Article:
Wallace became famous in history for wanting to become a fire dog and for dedicating his life to serving his community.
|Firemen and Wallace the fire dog at Central Fire Station in 1898|
At a fund raising parade for the Lifeboat Funding Appeal in 1894, Wallace was seen following the Fire Brigade through the streets of Glasgow. After the parade, he continued following the firemen and their horse drawn wagons back to the Central Fire Station. His owner fetched him back to his house but Wallace kept returning to the station. Eventually he was allowed to stay and ended up spending the rest of his days there as their mascot and helper. Wallace became a favorite with the firemen and the town's people.
When the fire alarm sounded Wallace would accompany the men to the fire, running a good distance ahead of the wagon warning the people to get out of the way. Many spectators who watched the dog were at a loss to understand how Wallace always seemed to know the way to the fire. Some believed the dog just had good instincts on knowing where to go, but actually he was taking his direction from the driver who would use his whip to signal a right or left turn.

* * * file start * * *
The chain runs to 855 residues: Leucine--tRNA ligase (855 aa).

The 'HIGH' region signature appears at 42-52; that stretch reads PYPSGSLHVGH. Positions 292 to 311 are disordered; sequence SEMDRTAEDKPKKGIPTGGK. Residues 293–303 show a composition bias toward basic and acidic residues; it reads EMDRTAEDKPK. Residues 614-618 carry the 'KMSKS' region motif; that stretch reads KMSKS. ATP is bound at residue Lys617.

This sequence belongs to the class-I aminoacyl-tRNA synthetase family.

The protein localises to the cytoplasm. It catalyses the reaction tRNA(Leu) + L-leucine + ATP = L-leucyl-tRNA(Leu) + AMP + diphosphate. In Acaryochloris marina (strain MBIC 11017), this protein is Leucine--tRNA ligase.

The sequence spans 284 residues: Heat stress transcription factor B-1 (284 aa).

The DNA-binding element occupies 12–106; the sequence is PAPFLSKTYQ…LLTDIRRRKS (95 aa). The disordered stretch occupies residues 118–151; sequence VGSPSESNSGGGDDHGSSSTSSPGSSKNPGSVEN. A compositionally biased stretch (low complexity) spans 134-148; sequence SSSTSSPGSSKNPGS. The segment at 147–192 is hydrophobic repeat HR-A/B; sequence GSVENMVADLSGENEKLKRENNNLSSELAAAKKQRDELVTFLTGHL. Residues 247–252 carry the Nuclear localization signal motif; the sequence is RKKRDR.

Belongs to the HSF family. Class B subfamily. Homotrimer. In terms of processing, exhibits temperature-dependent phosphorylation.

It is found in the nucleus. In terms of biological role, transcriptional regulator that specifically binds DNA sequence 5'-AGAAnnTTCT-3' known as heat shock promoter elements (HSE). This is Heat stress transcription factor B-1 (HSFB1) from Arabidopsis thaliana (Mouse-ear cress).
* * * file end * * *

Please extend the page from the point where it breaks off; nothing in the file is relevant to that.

People would often drop by the station to visit Wallace. One day an elderly lady stopped by and noticed he had a sore paw. To help protect his paws on fire outings she bought the dog four small rubber boots that were made specially for him. I am sure Wallace appreciated the lady's kind gift, but he only wore them once and lost two of them on the road back from a call out.
Wallace passed away in 1902. Many mourned the death of the dog "who worked his wee paws off for seven years, leading the Fire Brigade back and forth from the fires in the city, day and night." A number of poems were submitted to the Firemaster of the Glasgow Fire Brigade as a tribute to Wallace after his passing, and several books have been written about him years after his death.
The firemen paid for Wallace to be embalmed and placed in a glass case together with his two rubber boots. The collar he is wearing was made from old fashioned Glasgow Fire Brigade officer's rank markings. The display can be seen at the Scottish Fire and Rescue Service Heritage Trust Museum in Greenock.